When Gibbons wrote this requiem for the pioneer medical societies of California, he surely had in mind the contributions and ordeals of Elias Cooper. It is fair to regard Cooper as at once the most effective (and controversial) exponent of medical organization on the Pacific coast during the 1850's. Although the societies he sponsored did not survive the Civil War era, they established traditions and laid the foundation for their resurrection in more durable form after the war.

While practicing in Peoria, Cooper was in full sympathy with the historic movement, initiated by the formation of the American Medical Association in 1847, to establish local and state medical societies nationwide. As a founding member of the Illinois Medical Society, he participated enthusiastically in its program. When he departed for California, he considered himself no less than an apostle of medical organization to the West, and in exactly ten weeks from his arrival in San Francisco we find him engaged in co-founding the San Francisco County Medico-Chirurgical Association. We have already told how the organization of the Association was swiftly accomplished including the election of Cooper as Corresponding Secretary. He chaired the By-Laws Committee and by securing the adoption of three series of resolutions of his own design he not only determined the modus operandi of the Association but he stamped it with his now familiar statement of principles: [35]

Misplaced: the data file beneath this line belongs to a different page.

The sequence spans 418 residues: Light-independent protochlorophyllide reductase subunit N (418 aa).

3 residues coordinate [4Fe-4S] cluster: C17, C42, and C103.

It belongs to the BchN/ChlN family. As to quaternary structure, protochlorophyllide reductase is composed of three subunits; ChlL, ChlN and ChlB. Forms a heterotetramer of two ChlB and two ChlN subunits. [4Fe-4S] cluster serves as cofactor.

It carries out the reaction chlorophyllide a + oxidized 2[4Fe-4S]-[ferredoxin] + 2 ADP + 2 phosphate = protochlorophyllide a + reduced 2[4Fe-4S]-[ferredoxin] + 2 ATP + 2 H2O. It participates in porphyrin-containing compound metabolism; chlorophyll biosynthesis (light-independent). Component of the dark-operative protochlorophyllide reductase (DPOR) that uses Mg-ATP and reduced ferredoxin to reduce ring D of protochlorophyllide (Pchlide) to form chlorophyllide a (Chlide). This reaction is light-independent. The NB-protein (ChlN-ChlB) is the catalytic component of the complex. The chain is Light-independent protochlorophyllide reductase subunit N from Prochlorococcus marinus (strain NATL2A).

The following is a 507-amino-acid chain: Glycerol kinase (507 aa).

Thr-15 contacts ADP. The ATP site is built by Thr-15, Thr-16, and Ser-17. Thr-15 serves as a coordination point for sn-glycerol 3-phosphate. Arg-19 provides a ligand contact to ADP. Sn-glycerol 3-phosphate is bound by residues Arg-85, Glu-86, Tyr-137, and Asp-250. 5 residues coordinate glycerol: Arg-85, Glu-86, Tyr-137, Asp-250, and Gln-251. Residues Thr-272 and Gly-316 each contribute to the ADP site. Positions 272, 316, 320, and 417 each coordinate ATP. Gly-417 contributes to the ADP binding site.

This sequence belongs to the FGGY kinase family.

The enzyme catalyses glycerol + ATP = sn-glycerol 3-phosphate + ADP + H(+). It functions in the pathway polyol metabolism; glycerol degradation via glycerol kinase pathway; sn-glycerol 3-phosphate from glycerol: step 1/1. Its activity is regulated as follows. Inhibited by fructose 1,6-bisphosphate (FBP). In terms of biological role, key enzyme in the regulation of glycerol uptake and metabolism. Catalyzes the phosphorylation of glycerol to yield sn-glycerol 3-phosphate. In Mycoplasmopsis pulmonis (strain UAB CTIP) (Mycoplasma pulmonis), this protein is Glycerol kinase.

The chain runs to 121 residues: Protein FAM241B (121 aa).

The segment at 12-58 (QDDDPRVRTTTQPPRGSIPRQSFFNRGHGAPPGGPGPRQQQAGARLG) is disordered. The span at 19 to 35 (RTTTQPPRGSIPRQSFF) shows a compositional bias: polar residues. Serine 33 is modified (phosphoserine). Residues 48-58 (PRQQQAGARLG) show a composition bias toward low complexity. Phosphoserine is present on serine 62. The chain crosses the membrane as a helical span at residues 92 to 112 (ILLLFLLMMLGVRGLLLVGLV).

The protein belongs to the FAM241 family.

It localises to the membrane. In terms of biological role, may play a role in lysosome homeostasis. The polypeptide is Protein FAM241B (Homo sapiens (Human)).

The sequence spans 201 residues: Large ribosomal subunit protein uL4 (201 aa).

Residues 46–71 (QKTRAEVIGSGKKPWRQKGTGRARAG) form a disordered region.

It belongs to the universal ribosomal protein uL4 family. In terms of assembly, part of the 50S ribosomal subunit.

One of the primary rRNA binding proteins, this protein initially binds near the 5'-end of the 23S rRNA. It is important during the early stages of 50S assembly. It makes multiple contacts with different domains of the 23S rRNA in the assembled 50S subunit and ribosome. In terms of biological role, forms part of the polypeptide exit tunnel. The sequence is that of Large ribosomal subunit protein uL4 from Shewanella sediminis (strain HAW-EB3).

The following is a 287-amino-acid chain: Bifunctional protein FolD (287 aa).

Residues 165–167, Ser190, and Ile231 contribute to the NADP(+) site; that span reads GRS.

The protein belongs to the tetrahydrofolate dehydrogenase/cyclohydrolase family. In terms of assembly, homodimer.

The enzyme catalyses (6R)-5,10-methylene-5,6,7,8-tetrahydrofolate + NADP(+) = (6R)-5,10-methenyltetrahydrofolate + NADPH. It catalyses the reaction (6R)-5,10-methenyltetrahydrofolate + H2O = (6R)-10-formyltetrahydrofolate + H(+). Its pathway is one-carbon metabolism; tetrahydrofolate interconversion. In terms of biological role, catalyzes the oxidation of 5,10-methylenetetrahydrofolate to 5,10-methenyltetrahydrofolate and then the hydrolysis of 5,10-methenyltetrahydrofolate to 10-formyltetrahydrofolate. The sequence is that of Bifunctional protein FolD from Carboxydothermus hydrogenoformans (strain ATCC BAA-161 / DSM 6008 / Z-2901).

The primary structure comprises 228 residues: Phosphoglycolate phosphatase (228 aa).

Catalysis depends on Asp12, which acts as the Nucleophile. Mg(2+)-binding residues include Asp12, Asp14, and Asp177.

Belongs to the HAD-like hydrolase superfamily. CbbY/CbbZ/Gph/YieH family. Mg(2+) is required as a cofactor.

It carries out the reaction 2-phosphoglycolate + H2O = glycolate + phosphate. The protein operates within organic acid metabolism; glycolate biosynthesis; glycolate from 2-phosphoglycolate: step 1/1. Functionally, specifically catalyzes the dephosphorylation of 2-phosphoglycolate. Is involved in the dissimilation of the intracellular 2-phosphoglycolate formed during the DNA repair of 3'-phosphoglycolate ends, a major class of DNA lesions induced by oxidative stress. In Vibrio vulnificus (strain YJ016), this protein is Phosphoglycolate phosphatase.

1. That unanimity of feeling and concurrence of action among the members of the Society is indispensable to its perpetuity;

2. That the members of this Society shall know no contention, save that which prompts us to contend with each other for the highest merits in the cultivation of the literature of our profession, the most skill in its practice, the greatest candor towards each other, and the sincerest devotion to the true interests and dignity of our calling.

We have seen how Cooper lost no time in proposing to the Sacramento Medical Society that they collaborate with the Association in establishing a State Medical Society based on these same principles. Within seven months the State Society was a reality.

This recapitulation of the launching of the two most productive medical societies on the Pacific coast in the 1850's serves to recall Cooper's seminal role in their founding. Throughout their fleeting tenure he was the most diligent in presenting medical reports and scientific observations - activities which were in his view the primary objective of medical societies.

The reasons these pioneer societies ceased to exist are clear. In the case of the Medico-Chirurgical Association, Cooper's personal leadership and program contributions were critical to its survival. In the end, however, not even the dynamic Cooper could prevail over the indifference and cleavages within the medical community of San Francisco, and the Association simply died of inanition.